I am very proud and grateful that Kate Ferguson is allowing me to me the first to publish her wonderful short story, "The Parish Barbecue" (this story is protected under international copyright law and is the property of the author who retains all rights to the story)
On March 23 I began what I thought would be a seven day event, Emerging Irish Women Writers, during which I would post on the work of Irish women writers who appeared to be at the start of their careers. This turned out to be by far the best blogging idea I have had in the three years plus of The Reading Life. I was stunned by the quality of the stories I found. The very first story I posted on was "The Mouse" by Kate Ferguson. I loved her story and it reminded me of the early work of Katherine Mansfield. I felt it showed tremendous emotional intelligence.
As I began to post on the stories for the event I wrote the authors and told them of my project. Everyone wrote back and soon people began to contact me asking to be included in my series. For the first time in decades of reading I was in contact with writers and I think my understanding of the process of writing was deepened by this. I decided emerging Irish writers would be a permanent part of my blog and I am fully convinced if someone, and I hope they will, does an Irish Short Story Week in 2040 some of these writers will be included as great authors. This project changed forever my blog and really my life. From it I have many Irish contacts and now beyond this to writers all over the world. I now have published short stories by writers from the USA, India, Bangladesh and Ireland.
Kate Ferguson studied English Literature and Psychology at Trinity College, Dublin. While at University, she was editor of the Life Features page of The Record and The University Times and contributed to Icarus, Miscellany and Trinity News. She has written feature articles for the Irish Times and The Vienna Review and spent a week working in London at the Comment is Free section of guardian.co.uk. In the summer of 2009 she received a scholarship to study journalism at The University of Bayreuth in Germany, where she had the privilege of working with student journalists from all over the world. She is currently working as an English teacher and is an aspiring novelist. Additionally on her web page she tells us she now lives in Berlin and is doing an internship at Spiegel Online International
"The Parish Barbecue"
She mumbled something kind and nondescript.
“You knew already because of my card.”
It was undeniable. He had cut out ten pink hearts and stuck them to a sheet of cardboard from a cornflake box. On the top, he had written “Happy Valentine’s Day!” in purple pen.
She nodded and said “Maybe.”
He said, “Do you want to go to the playground?”
And she said “yes” with hollow, guilty brightness.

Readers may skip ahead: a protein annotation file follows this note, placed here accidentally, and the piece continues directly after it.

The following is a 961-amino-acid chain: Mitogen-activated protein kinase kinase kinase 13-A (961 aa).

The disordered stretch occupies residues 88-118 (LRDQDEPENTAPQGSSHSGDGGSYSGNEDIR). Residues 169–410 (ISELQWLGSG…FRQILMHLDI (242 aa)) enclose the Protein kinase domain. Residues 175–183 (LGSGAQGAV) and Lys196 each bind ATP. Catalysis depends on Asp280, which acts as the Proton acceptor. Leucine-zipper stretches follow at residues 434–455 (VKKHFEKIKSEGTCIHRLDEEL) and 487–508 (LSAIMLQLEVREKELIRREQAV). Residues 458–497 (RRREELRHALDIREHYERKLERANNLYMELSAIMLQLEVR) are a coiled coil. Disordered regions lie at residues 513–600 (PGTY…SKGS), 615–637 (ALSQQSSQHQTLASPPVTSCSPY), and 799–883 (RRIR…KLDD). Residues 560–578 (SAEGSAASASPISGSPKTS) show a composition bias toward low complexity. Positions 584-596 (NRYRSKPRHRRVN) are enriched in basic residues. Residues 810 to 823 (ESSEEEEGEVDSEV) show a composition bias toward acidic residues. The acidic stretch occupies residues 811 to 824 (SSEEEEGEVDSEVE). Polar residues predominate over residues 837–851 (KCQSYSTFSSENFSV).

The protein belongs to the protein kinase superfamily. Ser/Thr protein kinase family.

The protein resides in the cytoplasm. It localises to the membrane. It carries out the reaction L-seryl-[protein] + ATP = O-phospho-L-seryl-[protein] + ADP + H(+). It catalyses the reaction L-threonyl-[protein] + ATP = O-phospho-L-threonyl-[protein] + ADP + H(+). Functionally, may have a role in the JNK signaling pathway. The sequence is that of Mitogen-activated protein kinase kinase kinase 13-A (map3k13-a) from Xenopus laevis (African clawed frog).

Their mothers were drinking wine and eating canapés.
She watched them from the swing. His mother had a string of green pearls and hers a neat little hat.
His mother was speaking and hers was nodding. She guessed it was church politics, though she couldn't be sure. Suddenly his mother let out a roar of laughter. As she threw her head back and shook, a little drop of wine splatted on her mother’s dress.
Very gingerly, while she continued to nod and smile, her mother’s free hand dropped to her cotton dress. She folded the area around the stain and tried to flick it away.
“Who’s you favourite superhero?” he asked from the bottom of the slide.
She didn’t have one.
“I’m not sure,” she said and folded her hands on her lap.
He told her at length about video games she hadn’t heard of.
She cursed her fate and wondered why she must always be so tolerant.
It was as if she couldn’t help it.
Dusk was settling. She was thinking about a school project. The teacher had set a challenge: to think up a story about animals in a zoo.
The theme was churning in her mind. She would not be writing a pleasant story about an elephant escape or a monkey fight, like her classmates. Her story would be about a dull visit where nothing occurred. Perhaps she would take on the perspective of a caged animal.
Their mothers had separated. His was still shrieking and hers speaking conspiratorially to a balding man with a fresh face and pin-striped suit.
“Who’s your best friend?” he asked.
The questions trapped her. “Maybe Julia,” she said, picturing the short, pudgy girl with blotchy skin and a temper, whom nobody liked.
“What’s she like?” he asked.
“Funny,” she said. “And tall.”
“Why is she your best friend?” he asked.
A pulse of irritation gushed through her. How surprised he would be by the truth.
“Because nobody else likes her” she said.
She shrugged. The moment had passed.
Finally, their mothers were together again. They were collecting their handbags from the patio steps, where they had been abandoned in a tangled heap.
They hurried over. “My Gosh,” his mother exclaimed in a drawl that had always annoyed her. “Look how cute they are. I bet they’ve kissed.”
“Mum! You're embarrassing me” he said, with affectation he had learned from American films.
“She’s a beautiful little girl,” his mother said to hers.
“Oh yes,” said her mother, fumbling for the car keys and watching her daughter’s brilliant glare fade to relief.
End of Guest Post
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